My visits here seem to be few and far between these days; the good news is I'm spending about an hour a day running my ass ragged on a treadmill whilst watching OnDemand showings of the macabre Showtime series "Dexter" to which my friend Dave got me addicted. On top of that, Kaia and I are spending a load of time on the phone, as per usual, and since I've been going at top speed workwise now for the better part of the last couple weeks, there's been barely enough time for eating, sleeping and breathing beyond all that.
When I do manage to spend time in front of a non-work PC, it's more often than not me checking work e-mail or actually filling up pages for one of my current writing projects. Thus far, on my main project, I've got about 200 or so pages finished, yet every so often I need to step back and take a break. Invariably, I wind up buying some sort of ultra-violent game for the PC to bring me back to enjoying mindless, pointless, unrewarding and anti-social entertainment on the PC. It's basically my strategy on how to be "friends" with your PC, as it is with introducing kids to computers. If you start -- or, in my case, re-start -- with entertainment and don't look at a computer as some sort of work-related appliance, you're bound to be much more productive in your work-related endeavors thereon simply because you don't feel like you have to be chained to the PC.
As for the project, it's called "Identity Theft." It's not, however, relating directly to anything financial per se; it's a combination of political thriller, moral commentary and psychological exposition/self-examination. Essentially, it's going to feature lots of firepower and some flowers as well. For the most part, I generally don't divulge any real details of what I'm working on, not even with Kaia; however, in this case the impetus to get my ideas down on paper -- with respect to the project, I mean -- have bubbled to the surface much faster and in much clearer focus than most of the stuff I usually commit to e-paper while writing fiction.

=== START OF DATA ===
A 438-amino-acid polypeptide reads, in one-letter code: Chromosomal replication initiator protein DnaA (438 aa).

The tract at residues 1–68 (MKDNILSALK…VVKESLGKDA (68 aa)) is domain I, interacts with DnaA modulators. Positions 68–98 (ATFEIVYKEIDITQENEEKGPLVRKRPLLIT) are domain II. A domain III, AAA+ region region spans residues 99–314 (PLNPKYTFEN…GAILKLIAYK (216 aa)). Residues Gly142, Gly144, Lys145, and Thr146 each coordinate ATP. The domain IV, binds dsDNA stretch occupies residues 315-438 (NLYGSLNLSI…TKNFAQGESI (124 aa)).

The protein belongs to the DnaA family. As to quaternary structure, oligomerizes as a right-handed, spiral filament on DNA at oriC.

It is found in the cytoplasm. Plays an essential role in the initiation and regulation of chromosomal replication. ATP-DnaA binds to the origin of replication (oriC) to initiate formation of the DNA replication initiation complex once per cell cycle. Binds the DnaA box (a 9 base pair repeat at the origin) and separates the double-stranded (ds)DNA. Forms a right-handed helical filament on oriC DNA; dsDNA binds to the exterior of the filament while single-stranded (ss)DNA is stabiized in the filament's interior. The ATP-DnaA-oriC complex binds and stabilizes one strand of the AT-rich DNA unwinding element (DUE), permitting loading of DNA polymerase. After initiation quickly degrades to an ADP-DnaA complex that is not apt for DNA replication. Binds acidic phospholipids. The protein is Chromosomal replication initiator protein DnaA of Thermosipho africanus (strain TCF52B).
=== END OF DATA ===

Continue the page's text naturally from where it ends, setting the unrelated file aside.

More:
Needless to say, now that I've gotten all that bullshit front and center and out of the way, I came across this nugget and could not resist addressing it on some level.
Would someone please tell Rosie O'Donnell to shut the hell up? Between her pathetic last stand -- Rosie's stint on The View skids to a halt next month -- and the recent sandbox-showdown (aka whose dick is bigger) conflagration with Donald Trump, I've heard far too much from Rosie D. More often than not, when I watch these types of public feuds, it's usually involving two quasi-intelligent combatants who are mostly ego. To wit, neither Alec Baldwin nor George Clooney are particularly irritating; on the contrary, I actually have regard for each of them as actors and, frankly, as people. But if I need to hear about the former's political aspirations or the latter's tsk-tsking on Darfur I'm gonna hurl.
I've addressed this in these pages before: when did actors and actresses become so important to our culture that we actually cared what they had to say where no script was involved? As an actor or actress, one's job is to gracefully and/or methodically speak other peoples' writings and thoughts. So what in that particular job description would fool one into believing his/her opinion is as valid as his/her ability to provoke and/or perform others' opinions?
Put another way, it sure didn't work out as planned for Tom Cruise or Mel Gibson.
But I digress.
Tomorrow morning, the sun will rise, I will (likely) go to work, there will be a massive exodus for Memorial Day from this great city, and Rosie O'Donnell will still be shooting off her mouth.
Nothing much has, or will, change.